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Anuran life history plasticity: Variable practice in determining the end-point of larval development

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image of Amphibia-Reptilia

Plasticity in the timing of life history events and their impact on individual fitness, particularly the timing of and size at metamorphosis in animals with complex life cycles such as anuran amphibians, has long been of interest to ecologists. For different studies on life history plasticity to be comparable, there must be clearly defined and commonly agreed transition points, but it is unclear how consistently this is being performed in studies using anuran amphibians. In a review of 157 published studies, I found considerable variation in defining the end point of the larval phase. While a slight majority used the emergence of the forelimbs as the conclusion of the larval phase, some used a period within the developmental phase of metamorphic climax and others used the resorption of the tail. Studies included in this review, that assessed the same life history variable at two different developmental stages, reported some differences in results depending on which developmental stage was used. Recent evidence also shows that metamorphic climax is itself a period which can vary with environmental conditions, but, even in studies that included part or all of metamorphic climax in the larval phase, the treatment of individuals during metamorphic climax was not reported. Therefore, I argue that life history studies on anuran amphibians should distinguish the following phases: larval, metamorphic climax, juvenile, adult; that the end of the larval phase is best defined in ecological studies by forelimb emergence and that conditions under which individuals undergo metamorphic climax should be fully described.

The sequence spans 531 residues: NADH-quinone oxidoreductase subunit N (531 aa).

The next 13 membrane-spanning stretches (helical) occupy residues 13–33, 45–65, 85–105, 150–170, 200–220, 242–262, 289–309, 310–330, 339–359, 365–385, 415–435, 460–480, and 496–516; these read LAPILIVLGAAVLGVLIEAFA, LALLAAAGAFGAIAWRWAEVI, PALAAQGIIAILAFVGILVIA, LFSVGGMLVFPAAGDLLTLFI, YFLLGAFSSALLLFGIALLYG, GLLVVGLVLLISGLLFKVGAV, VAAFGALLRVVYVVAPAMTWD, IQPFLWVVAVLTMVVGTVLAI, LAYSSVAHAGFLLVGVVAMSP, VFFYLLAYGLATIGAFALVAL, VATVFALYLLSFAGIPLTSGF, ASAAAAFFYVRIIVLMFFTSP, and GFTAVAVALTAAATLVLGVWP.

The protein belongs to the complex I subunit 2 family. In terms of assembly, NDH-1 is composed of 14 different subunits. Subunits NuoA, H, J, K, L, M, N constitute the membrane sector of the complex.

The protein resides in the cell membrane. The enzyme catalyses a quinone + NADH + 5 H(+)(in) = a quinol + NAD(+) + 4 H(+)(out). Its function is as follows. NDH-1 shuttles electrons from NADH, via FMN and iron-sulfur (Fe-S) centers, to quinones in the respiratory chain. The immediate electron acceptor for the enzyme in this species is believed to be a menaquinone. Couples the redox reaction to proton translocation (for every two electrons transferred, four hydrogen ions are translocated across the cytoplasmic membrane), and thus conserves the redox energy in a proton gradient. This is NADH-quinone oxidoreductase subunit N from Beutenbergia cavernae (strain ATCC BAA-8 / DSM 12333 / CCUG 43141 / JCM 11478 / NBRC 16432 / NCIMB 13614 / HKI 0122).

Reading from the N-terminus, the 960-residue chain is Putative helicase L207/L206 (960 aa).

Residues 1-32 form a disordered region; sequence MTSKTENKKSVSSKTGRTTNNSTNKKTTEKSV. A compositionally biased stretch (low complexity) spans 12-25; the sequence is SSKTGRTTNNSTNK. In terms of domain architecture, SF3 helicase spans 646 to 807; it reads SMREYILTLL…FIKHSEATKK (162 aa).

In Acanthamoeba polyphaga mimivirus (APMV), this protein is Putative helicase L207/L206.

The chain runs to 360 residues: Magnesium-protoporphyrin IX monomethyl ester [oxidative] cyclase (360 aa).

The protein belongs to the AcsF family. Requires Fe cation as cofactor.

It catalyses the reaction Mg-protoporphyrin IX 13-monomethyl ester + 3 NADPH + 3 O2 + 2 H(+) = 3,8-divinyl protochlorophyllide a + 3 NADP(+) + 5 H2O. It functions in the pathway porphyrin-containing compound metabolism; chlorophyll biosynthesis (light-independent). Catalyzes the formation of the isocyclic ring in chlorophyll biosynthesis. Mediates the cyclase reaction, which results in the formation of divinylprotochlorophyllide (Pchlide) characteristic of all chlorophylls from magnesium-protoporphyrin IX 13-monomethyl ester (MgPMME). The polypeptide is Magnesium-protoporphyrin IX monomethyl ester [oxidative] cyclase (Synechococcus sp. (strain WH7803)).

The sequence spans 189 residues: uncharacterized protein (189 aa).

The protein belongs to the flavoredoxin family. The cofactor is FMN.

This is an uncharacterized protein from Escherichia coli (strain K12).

Affiliations: 1: Institute of Biomedical and Life Sciences, Division of Environmental and Evolutionary Biology, University of Glasgow, G12 8QQ Glasgow, UK, School of Psychology, University of St. Andrews, KY16 9JP St. Andrews, UK;, Email:


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